• Transactions must be manually input in free version
  • Paid version is expensive
  • Only available in U.S. and Canada

How It Compares
EveryDollar is a straightforward budgeting software created by celebrity financial advisor Dave Ramsey.

Along with Ramsey's name comes his signature "baby steps" to financial success, which serve as seven goals built into the app. EveryDollar also uses zero-sum budgeting, which makes users assign every cent they make a use, even if that use is going toward savings.

Unlike Mint, EveryDollar is streamlined, with the goal of making users accountable for their own future spending. Since the program is focused on budgeting, it offers no investment tools.

EveryDollar's basic account is free. To get automation and other financial tools, you'll need to spring for the paid account at $99 per year.

Users of the free version cannot automatically sync their transaction history. They'll need to manually enter each individual transaction.

Who Should Use It

  • People looking to curb their spending habits
  • Those who want to set category-specific budget limits



  • Advanced prediction tools project net worth years into the future
  • Basic version is free to use
  • Can link to investing accounts
  • Creates budget calendar that syncs up to real-life online calendars


  • More expensive than other options
  • Most in-depth versions of tools only available at highest pay level
  • Free version requires manual transaction input

How it Compares
PocketSmith offers a variety of state-of-the-art tools to users who are willing to pay monthly for one of the costliest services on the market.

Similar to Mint, PocketSmith focuses on "forecasting" a user's budget based on their current expenses, income, and spending habits from their linked financial accounts, including investments.

Unlike Mint, this forecast comes in the form of a downloadable calendar that syncs to Google, Android, and Apple devices.

The basic, free version of PocketSmith offers 6 months' worth of financial projections, though it does not include automatic account syncing (users have to enter each transaction manually).

Paying $9.95 or $19.95 per month grants access to up to 10 or 30 years of projections, respectively.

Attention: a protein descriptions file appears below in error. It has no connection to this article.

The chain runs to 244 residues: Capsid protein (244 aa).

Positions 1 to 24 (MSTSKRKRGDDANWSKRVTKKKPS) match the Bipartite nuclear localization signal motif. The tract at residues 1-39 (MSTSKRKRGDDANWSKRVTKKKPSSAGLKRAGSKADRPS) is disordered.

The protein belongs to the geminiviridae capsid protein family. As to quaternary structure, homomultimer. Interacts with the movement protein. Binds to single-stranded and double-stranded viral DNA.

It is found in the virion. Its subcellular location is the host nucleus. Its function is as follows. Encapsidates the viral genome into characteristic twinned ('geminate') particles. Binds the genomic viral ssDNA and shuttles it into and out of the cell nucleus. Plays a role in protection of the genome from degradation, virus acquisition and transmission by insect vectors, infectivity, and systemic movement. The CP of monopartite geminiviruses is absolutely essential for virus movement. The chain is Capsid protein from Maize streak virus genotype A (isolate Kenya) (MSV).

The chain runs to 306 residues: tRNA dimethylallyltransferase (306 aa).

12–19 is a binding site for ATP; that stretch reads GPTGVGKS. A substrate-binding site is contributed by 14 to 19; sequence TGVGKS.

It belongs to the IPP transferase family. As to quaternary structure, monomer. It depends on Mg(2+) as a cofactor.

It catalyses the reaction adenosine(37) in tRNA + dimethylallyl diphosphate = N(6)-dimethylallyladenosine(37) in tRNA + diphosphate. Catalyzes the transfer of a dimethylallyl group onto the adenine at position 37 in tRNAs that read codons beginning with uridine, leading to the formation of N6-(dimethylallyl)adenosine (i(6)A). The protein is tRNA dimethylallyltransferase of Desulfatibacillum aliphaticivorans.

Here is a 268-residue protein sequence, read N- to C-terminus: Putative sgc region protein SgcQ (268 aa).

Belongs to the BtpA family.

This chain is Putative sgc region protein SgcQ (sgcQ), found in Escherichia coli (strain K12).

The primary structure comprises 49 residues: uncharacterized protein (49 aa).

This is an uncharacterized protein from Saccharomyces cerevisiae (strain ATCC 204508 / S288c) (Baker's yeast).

Who Should Use It

  • Budgeters with long-term financial plans

Tiller Money


  • Automatically files information into Google and Excel spreadsheets
  • Customizable spreadsheets
  • Shows daily feed of user transactions, spending, and balances


  • Does not support investment accounts
  • Spreadsheets can be confusing to newer budgeters
  • More expensive than sum options

How it Compares
Tiller Money is the ultimate budgeting service for a spreadsheet fanatic. The web-based program divides users' finances into one of several budgeting templates. Users can also create their own templates if they wish.

Tiller Money offers a simpler, more direct organization system than Mint's multiple screens, all of which show different financial accounts. It concentrates on straightforward budgeting without the extra features of some other systems. It offers no investment account tracking.

Tiller is free for the first 30 days and costs $59 per year afterward.

Who Should Use It

  • People who love using spreadsheets



  • Can link to bank, credit, loan, and investment accounts
  • Basic app is free to use
  • Automatically builds budget based on income, goals, and bills
  • Allows users to set spending limits


  • Only available as app
  • Advice may be too simple for advanced users
  • Cash tracking and custom categories only available in paid plan
  • Only available in U.S. and Canada

How it Compares
PocketGuard allows users to plan their monthly budget by tracking spending and allotting money to bills.

Just like Mint, PocketGuard automates the difficult part of budgeting by creating an actual spending limit for every category. The service bases these suggested limits on the user's previous transactions.